In order to pass this unit, students must achieve an aggregate percentage of 50% from all assessment tasks. In addition, students are required to submit a credible attempt for all assessment tasks and achieve a pass mark (50%) for Assessment Task 3.

The assessment tasks for this unit are designed for to demonstrate achievement of each learning outcome.

Overview of assessments

Brief Description of Kind and Purpose of Assessment TasksWeightingLearning OutcomesGraduate Attributes

Assessment 1

Ergonomic Assessment Report

Enables students to apply ergonomic principles of workstation design through undertaking field measurements relevant to typical workplace OHS related issues involving operator tasks, workstation design and optimal fit.



 GA4, GA5, GA8

Assessment 2

Task Analysis Report

Enables students to apply the principles of ergonomics to solving a manual materials handling (MMH) problem in a workplace through provision of recommendations for risk mitigation strategies including prevention of WRMSDs.


LO2, LO3

GA1, GA4, GA5, GA7, GA8

Assessment 3

Return to Work Case Study and Report

Enables students to apply the principles of occupational assessment and rehabilitation to write a comprehensive return to work plan based on a real-life workplace situation.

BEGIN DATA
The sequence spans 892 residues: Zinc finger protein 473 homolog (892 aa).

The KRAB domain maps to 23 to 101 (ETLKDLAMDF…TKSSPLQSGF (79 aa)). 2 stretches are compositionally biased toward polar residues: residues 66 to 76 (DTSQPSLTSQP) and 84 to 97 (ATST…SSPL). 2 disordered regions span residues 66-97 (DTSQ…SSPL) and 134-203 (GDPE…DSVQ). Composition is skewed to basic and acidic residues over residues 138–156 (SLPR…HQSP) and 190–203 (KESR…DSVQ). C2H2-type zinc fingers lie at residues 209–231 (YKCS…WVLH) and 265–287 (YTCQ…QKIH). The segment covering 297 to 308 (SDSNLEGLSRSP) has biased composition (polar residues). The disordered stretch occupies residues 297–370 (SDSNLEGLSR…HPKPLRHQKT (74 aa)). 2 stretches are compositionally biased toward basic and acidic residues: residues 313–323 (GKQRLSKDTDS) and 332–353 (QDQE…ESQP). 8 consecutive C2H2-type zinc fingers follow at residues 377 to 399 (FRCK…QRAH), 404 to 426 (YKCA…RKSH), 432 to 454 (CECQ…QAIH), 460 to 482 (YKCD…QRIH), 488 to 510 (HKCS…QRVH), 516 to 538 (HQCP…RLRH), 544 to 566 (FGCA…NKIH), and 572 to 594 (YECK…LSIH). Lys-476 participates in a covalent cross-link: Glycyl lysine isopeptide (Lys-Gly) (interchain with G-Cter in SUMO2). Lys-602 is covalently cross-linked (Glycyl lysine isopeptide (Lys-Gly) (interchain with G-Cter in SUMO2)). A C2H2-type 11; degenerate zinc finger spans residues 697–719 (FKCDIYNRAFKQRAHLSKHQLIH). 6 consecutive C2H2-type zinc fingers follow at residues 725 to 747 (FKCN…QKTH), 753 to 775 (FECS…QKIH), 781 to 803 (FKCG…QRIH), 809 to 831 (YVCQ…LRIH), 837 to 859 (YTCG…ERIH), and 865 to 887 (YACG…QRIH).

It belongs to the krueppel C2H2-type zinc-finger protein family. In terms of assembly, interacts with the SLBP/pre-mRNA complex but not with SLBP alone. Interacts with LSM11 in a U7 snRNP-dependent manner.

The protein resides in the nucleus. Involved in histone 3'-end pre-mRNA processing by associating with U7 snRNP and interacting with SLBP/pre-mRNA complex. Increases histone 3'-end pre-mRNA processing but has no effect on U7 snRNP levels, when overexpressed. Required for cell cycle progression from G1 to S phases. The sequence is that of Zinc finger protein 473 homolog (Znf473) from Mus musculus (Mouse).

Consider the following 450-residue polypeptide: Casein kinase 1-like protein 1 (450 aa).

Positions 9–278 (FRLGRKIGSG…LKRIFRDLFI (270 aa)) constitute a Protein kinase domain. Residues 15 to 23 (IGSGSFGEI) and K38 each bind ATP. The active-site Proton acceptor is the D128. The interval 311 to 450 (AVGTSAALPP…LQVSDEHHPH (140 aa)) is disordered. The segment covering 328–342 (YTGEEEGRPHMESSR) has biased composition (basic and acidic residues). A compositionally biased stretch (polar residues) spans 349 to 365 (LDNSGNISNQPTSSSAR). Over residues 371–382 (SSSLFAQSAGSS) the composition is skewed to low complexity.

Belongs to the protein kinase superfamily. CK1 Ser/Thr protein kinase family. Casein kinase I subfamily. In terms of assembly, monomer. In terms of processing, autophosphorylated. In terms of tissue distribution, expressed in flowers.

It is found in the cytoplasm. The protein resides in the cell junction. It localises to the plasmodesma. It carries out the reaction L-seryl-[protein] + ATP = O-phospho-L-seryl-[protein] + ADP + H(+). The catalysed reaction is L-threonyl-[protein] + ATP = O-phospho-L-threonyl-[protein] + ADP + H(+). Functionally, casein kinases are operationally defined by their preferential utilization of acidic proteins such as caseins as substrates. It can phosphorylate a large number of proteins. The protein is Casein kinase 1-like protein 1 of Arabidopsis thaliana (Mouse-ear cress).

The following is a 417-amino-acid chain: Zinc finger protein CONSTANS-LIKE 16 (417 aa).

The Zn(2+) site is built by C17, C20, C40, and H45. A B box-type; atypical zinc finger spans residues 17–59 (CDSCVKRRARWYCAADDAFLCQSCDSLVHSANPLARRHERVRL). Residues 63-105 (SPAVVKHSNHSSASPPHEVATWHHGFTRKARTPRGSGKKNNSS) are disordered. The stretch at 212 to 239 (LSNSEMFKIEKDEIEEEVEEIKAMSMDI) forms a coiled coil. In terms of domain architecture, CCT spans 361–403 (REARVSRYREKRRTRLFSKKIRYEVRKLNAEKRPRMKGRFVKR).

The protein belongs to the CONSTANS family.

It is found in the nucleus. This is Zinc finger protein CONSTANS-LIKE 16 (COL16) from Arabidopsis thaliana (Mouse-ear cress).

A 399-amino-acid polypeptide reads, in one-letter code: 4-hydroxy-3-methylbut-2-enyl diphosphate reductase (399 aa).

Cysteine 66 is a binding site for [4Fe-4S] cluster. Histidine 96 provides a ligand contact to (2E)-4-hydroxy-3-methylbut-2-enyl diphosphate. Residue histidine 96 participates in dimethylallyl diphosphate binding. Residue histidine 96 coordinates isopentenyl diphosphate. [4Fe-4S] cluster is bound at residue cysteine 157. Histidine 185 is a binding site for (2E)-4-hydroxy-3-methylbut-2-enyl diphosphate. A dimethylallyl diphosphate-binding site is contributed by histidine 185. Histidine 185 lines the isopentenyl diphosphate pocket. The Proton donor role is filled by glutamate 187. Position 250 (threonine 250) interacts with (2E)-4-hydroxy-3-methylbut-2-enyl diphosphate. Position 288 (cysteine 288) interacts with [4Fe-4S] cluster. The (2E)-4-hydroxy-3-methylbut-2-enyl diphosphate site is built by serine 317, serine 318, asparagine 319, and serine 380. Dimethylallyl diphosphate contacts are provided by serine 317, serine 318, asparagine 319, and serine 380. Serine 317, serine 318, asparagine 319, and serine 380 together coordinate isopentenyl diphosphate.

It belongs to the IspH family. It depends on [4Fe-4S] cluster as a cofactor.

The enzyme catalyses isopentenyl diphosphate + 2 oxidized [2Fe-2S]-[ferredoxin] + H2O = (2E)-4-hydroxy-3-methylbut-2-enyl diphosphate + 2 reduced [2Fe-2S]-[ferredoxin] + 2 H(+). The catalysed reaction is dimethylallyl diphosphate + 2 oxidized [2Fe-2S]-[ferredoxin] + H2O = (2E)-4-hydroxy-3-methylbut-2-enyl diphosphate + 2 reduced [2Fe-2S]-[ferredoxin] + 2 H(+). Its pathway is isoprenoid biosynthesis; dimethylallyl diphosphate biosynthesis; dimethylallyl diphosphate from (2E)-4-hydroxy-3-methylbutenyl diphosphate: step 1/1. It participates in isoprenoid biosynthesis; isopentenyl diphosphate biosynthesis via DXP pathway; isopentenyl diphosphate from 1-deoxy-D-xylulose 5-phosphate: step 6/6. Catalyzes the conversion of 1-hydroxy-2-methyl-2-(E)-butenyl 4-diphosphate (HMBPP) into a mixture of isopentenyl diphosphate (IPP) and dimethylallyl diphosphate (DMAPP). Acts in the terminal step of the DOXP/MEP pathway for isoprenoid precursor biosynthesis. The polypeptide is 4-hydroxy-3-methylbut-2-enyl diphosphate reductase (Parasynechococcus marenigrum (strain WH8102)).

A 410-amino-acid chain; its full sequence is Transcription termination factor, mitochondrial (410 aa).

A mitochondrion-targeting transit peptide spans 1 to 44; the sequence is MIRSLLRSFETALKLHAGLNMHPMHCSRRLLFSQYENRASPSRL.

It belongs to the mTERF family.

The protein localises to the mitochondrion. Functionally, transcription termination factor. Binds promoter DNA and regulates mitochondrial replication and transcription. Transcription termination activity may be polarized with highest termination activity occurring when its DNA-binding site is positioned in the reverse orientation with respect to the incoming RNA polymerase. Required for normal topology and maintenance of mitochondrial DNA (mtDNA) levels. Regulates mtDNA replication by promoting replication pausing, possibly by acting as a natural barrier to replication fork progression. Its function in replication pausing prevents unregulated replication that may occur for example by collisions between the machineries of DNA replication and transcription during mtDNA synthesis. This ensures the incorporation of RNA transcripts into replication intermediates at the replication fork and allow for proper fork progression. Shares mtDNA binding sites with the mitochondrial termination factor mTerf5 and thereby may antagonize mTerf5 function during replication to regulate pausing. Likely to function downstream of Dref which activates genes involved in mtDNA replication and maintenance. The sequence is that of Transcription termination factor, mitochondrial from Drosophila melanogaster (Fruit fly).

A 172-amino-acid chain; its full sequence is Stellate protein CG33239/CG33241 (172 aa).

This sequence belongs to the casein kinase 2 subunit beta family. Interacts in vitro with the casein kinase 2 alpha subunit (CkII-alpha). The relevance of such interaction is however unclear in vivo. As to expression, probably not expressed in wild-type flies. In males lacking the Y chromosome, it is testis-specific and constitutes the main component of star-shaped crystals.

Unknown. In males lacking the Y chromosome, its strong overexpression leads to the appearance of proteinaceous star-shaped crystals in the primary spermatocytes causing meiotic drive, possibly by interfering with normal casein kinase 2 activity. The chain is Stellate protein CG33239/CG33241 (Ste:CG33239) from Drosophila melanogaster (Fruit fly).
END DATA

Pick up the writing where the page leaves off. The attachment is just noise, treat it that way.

LO1, LO2, LO3, LO4

GA1, GA2, GA3, GA4, GA5, GA6, GA7, GA8, GA9, GA10

Representative texts and references

Oakman, J., Clune, S. & Stuckey, R., (2019). Work-related musculoskeletal disorders in Australia, 2019. Canberra: Safe Work Australia.

Royal Australasian College of Physicians and Australasian Faculty of Occupational and Environmental Medicine, (2017). Consensus Statement on the Health Benefits of Good Work, accessed 18 May 2022, Also available from:

Safe Work Australia, (2017). Principles of Good Work Design: A work health and safety handbook, accessed on 18 May 2022 Also available from:

Safe Work Australia, (2016). Hazardous Manual Tasks: Code of Practice, accessed 18 May 2022, . Also available from:

Safe Work Australia, (2015). Work-related Mental Disorders Profile, accessed on 18 May 2022, Also available from: